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Question: How to weight a sample to remove bias that is seen on many variables?

Background: I've got two samples which are not random. For every individual I've got three categorical characteristics (A, B, C) and one continuous (X). I want to test whether the difference in average X in both samples is statistically significant. Those samples differ in characteristics A, B, C which are known to have influence on X. My idea is to give some weight to every individual in such a way that weighted distribution of characteristics A, B, C in both samples are the same and then compared weighted average. The question is how to calculate the weights? I could define a loss function that tells how different the characteristics in samples are and use some optimisation method to minimize this loss function (maybe stochastic gradient descent).

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The classic solution is called direct standardization, see e.g. Chapter 2 of Donald Treiman (2009) Quantitative Data Analysis: Doing Social Research to Test Ideas. San Francisco: Jossey-Bass.

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  • $\begingroup$ Unfortunatelly I don't have this book, but I've made some googling. Description that I found (metodykv.wz.cz/QDA2_Standardization.ppt) shows how to remove it if we look only by one characteristic. Does this book contain algorithm that deals with multiple characteristics? $\endgroup$ – Tomek Tarczynski Jan 29 '15 at 15:08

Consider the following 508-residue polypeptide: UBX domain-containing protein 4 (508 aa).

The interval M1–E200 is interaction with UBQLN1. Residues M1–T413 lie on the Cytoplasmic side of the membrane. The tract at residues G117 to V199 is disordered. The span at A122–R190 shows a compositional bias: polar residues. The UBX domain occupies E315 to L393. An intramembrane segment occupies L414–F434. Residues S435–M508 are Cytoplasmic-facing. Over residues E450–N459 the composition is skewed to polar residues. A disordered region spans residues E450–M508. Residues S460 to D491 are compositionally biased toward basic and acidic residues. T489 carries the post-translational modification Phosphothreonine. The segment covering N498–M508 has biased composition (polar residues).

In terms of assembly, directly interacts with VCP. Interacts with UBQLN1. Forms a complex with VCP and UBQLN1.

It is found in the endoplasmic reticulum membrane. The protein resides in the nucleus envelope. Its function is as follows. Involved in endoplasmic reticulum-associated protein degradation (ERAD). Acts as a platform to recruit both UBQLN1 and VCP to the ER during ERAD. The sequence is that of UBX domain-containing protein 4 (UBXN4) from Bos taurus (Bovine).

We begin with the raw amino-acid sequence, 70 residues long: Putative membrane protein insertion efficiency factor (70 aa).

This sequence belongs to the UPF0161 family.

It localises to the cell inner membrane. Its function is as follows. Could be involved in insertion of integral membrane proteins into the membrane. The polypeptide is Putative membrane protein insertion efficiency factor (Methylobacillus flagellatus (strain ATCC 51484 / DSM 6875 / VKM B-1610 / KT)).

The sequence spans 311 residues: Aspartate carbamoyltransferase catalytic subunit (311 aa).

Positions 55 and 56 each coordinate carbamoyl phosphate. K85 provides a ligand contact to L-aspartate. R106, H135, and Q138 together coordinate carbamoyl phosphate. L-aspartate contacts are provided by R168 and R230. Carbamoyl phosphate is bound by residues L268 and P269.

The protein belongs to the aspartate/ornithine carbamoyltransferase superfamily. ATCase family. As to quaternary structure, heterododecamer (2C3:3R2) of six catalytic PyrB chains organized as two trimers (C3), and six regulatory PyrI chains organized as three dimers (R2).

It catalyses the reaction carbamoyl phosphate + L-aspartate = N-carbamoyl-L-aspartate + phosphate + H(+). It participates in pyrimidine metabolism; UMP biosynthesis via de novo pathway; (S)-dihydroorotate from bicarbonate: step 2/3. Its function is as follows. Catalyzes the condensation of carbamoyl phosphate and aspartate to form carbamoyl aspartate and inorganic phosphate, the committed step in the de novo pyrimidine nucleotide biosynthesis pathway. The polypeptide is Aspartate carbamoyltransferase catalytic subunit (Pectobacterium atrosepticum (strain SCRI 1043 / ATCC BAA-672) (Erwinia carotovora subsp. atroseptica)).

• $\begingroup$ Yes, see example 2 in that chapter. You can also look at other textbooks. I would start with looking at textbooks on demographics or in the biomedical area, as there this technique is still used. $\endgroup$ – Maarten Buis Jan 29 '15 at 15:21
  • $\begingroup$ I've found some example in internet that deals with more than one characteristic. Is the whole idea more or less as follows: Make direct standarization according to interaction of all characteristics? If we have 3 characteristic and each of them have 3 levels then we divide population into 27 stratums and do direct standarization. Is that the idea behind that? $\endgroup$ – Tomek Tarczynski Jan 29 '15 at 15:52
  • $\begingroup$ yes, it is an old technique, so very simple. (Neither characteristic has a negative connotation to me) $\endgroup$ – Maarten Buis Jan 30 '15 at 8:09
  • $\begingroup$ I didn't know this name although it was my first thought. Unfortunatelly there might be problem with number of individuals in some stratums. I would have a case that in sample in stratum I've only 1 observation and in other sample 40 observations. I will try to connect stratums. Thanks for answer. $\endgroup$ – Tomek Tarczynski Jan 30 '15 at 8:19

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